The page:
As COVID-19 continues to pose a significant threat to public health, the Scottish Government have moved to continue some of the emergency regulations which were introduced at the outset of the pandemic, including evictions.
Currently being debated, the Coronavirus (Extension and Expiry) (Scotland) Bill looks to extend the temporary changes in relation to the eviction of tenants and the pre action requirements required for property possession on the ground of rent arrears.
The Coronavirus (Scotland) Act 2020 introduced temporary changes to the private rented sector that all grounds for possession would be discretionary until 30th September 2021, the date of expiry of the act.
With the pandemic an unknown quantity for everyone, agents and landlords accepted the changes pragmatically, appreciating the measures would be temporary.
But whilst a large focus has been on tenants affected by the pandemic; it must be remembered that landlords too have suffered. Many have lost business or jobs and are facing financially difficulty, and it is when those landlords have tried to recover their property, they have found that it is up to a tribunal to decide their fate; whose interests are best served and whether they will grant an eviction order or not.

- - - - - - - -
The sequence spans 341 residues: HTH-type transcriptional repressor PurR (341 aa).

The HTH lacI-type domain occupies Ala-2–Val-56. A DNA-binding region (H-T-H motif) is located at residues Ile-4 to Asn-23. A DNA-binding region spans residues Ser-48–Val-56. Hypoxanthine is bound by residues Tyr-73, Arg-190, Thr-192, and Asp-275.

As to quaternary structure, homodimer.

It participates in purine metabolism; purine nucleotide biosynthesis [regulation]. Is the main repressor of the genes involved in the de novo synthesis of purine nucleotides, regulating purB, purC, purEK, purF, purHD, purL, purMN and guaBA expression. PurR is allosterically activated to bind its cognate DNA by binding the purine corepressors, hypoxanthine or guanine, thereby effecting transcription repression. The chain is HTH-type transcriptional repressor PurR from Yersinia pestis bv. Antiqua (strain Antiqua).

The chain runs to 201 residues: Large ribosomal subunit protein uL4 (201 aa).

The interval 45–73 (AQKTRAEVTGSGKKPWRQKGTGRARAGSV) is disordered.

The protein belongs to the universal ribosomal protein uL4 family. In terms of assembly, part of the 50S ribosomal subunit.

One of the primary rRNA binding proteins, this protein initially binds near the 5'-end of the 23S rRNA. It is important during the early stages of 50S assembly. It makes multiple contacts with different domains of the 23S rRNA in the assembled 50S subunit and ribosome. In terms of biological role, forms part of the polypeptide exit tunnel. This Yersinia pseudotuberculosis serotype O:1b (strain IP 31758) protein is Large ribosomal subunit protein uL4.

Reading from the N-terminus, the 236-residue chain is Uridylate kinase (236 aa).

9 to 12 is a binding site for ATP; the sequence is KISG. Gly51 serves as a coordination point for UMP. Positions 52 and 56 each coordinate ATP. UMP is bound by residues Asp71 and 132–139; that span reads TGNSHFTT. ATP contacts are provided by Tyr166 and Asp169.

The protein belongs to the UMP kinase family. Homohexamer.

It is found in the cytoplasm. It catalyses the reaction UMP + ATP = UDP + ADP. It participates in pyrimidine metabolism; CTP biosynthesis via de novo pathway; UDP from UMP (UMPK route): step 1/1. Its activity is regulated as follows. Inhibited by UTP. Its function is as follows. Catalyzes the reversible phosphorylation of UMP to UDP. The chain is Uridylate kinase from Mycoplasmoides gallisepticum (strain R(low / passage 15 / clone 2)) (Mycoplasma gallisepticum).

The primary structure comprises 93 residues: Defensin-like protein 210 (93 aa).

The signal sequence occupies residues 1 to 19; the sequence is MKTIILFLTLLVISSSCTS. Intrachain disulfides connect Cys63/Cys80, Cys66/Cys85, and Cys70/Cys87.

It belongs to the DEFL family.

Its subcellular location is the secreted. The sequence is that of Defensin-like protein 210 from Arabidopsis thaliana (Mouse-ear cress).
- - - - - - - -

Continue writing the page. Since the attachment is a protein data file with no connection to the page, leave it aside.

There is a school of thought that the Bill is only the start of a long-term Scottish Government agenda to keep the grounds for possession as discretionary. In the 2021 Election manifesto they proposed introducing a Rented Sector Strategy and a Housing Bill which will ‘increase protection for tenants’ whilst separately carrying out a full review of the current tenancy regime.
The Bill, if passed will extend the temporary measures until March 2022 with the provision to be extended until September 2022, this would provide enough time for new legislation to go through the Parliamentary process and to be implemented.
If this is a long-term vision of the Scottish Government, there must be a plan to guarantee sufficient housing is available to replace those properties they are undoubtedly going to lose from the private rented sector.
The fundamental nature of property right is that the owner, within reason, should be entitled to use it as they wish and in leaving this right in the hands of another, who may be making them stay in the sector against their wishes will certainly see landlords leave the sector in droves.